Passing on from the electrical components we moved to the steam side of things. The air compressor some may remember at Easter showed a lot of leaks around the glands and the lubricator (for those with a good eye and memory) seemed to stick at the 90 degree position in its rotation. So the compressor was tested and pushed and shoved and finally it revealed its problems and spoke by belching steam from a gasket. The low pressure cylinder was only generating about 15 psi rather than 70 psi. This was causing the lubricator to fail – simply not enough pressure! Secondly why was the pressure so low? The gasket had blown and allowed steam and water to never fully move to the next stage of the pump and the exhaust. This finally came to a head when the pump just stopped and sent steam and water out through the gasket. A minor setback, but better to happen now than later when we are out on the road. A new gasket will be laser cut from the original drawings and all will be replaced.



Some heavy work has been conducted in the smoke box over the last week or so. Ben has been aligning, replacing and repairing the mounts and screens for the smoke box. To do this, alas, we had to take the chimney and blast pipes out so combined with the compressor on a pallet we do not really look like an engine any more. But only temporarily! There are many pieces to fabricate in the smoke box and having no pattern, Ben has had to make the components based on cardboard templates. The boiler if you remember is an authentic 60 class boiler but it had been converted for use in a saw mill so many unnecessary fittings had been blue tipped and spanned away. This has meant some extra holes and cutting and use of the English language in ways some thought very creative.

But the fun work just does not stop coming! And not to be out done by some  TV shows the 6029 Cooking Classes commenced last week with the recipe known but the scope and extent of the effort not fully realized. Chef Shaun took to the challenge so well that he offered a master class last weekend on how to make fire arch bricks. So in front of a number of keen house bound chefs watching on from bar stool and to the dulcet tones of 4403 shunting back and forth, Shaun showed his skill in mixing the required batch of mortar garnished with stainless steel sprinkle to add that strength factor. What a mix it was! A heavy duty mix master finished the mix and with a deft hand Chef Shaun demonstrated why he is a class leader in this art by plopping the mix into 4 molds cunningly prepared earlier. There are 6 to 7 rows of bricks spanning the fire box plus a cast in place in the base row. Shaun and Ben have and will be busy! Those chefs still able to stand after this demonstration will no doubt remember this master session for many months to come when they see the coal spraying in and reaching to the back of the brick arch that Shaun built!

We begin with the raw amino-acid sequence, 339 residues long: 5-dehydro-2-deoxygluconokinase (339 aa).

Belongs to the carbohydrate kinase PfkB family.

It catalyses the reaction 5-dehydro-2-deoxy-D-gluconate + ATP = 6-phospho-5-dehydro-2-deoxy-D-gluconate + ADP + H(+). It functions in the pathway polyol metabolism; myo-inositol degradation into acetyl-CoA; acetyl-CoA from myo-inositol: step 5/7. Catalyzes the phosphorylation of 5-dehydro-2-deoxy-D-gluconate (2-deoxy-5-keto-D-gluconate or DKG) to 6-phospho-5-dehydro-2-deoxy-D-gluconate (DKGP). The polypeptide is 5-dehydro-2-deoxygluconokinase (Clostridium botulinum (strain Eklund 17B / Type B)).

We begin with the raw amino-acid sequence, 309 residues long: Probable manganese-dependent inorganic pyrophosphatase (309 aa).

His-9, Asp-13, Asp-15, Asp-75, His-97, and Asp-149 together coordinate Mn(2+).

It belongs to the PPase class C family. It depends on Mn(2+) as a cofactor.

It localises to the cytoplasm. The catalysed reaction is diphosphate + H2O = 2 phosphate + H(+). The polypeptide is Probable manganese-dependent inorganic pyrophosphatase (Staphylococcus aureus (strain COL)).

So some truly good progress has been achieved over the last few weeks, with lots of fabrication, lagging and painting being performed. The driver’s side needs paintings so hands on deck for sanding and preparation work.

Steady and deliberate steps are happening even between official work days and this is keeping the whole project on track – great work from every one.











  

Jun 12, 2014

A bit of a double header today with some info from the last two workdays. Lots has been happening and many thing have been completed, so pull up a chair and check out what has been happening...

Sunday 18 May 2014

Today saw a number of things being attended to, one of which was the final fitting of the smokebox cover that covers the top of the front end throttle. This plate, which belongs to the original boiler and smokebox assembly, needed some work to get it attached properly. to achieve this, Malcolm, Ewolt and Greg spent most of the morning struggling with blunt drill bits and half charged batteries to drill the last few holes to hold the plate securely to the smokebox.

Malcolm managed to get himself into all sorts of weird positions in the smoke box between the super heater elements and the smokestack to push bolts up from underneath so that a nut and washer could be fitted from the outside... Needless to say that with the soot from recent steam tests and a bit of silicon to seal things up, the boys were just a little dirty as they moved onto the next task. Hopefully we wont have to take the plate off for a number of years. Andy was again toiling away on the electrical conduits in preparation for pulling cables in the next few weeks.



Sean and Mike and Howard were hard at work in the firebox, re installing the grate mechanism now that the ashpan was back on the loco. The job started easily enough, with parts passed into the firebox and returned to their proper positions, but the easy stuff was soon over and the linkages had to be refitted while lying on our backs in the ashpan, in doing so, we also removed the option of exiting the firebox the easy way, though the door. Pictures show some of the process of putting it back together. Once the mechanism was back together, the only exit available was through the bottom of the ashpan.

Alan and Malcolm returned the drivers side injector pipework that had been removed to make way for the ashpan and by lunch, that task was pretty much done. Sean was also seen working on new gaskets to seal the hatch on the rear tank, something you don't worry about on most steam engines, but very necessary on this one if you want to keep water in the tank on an incline.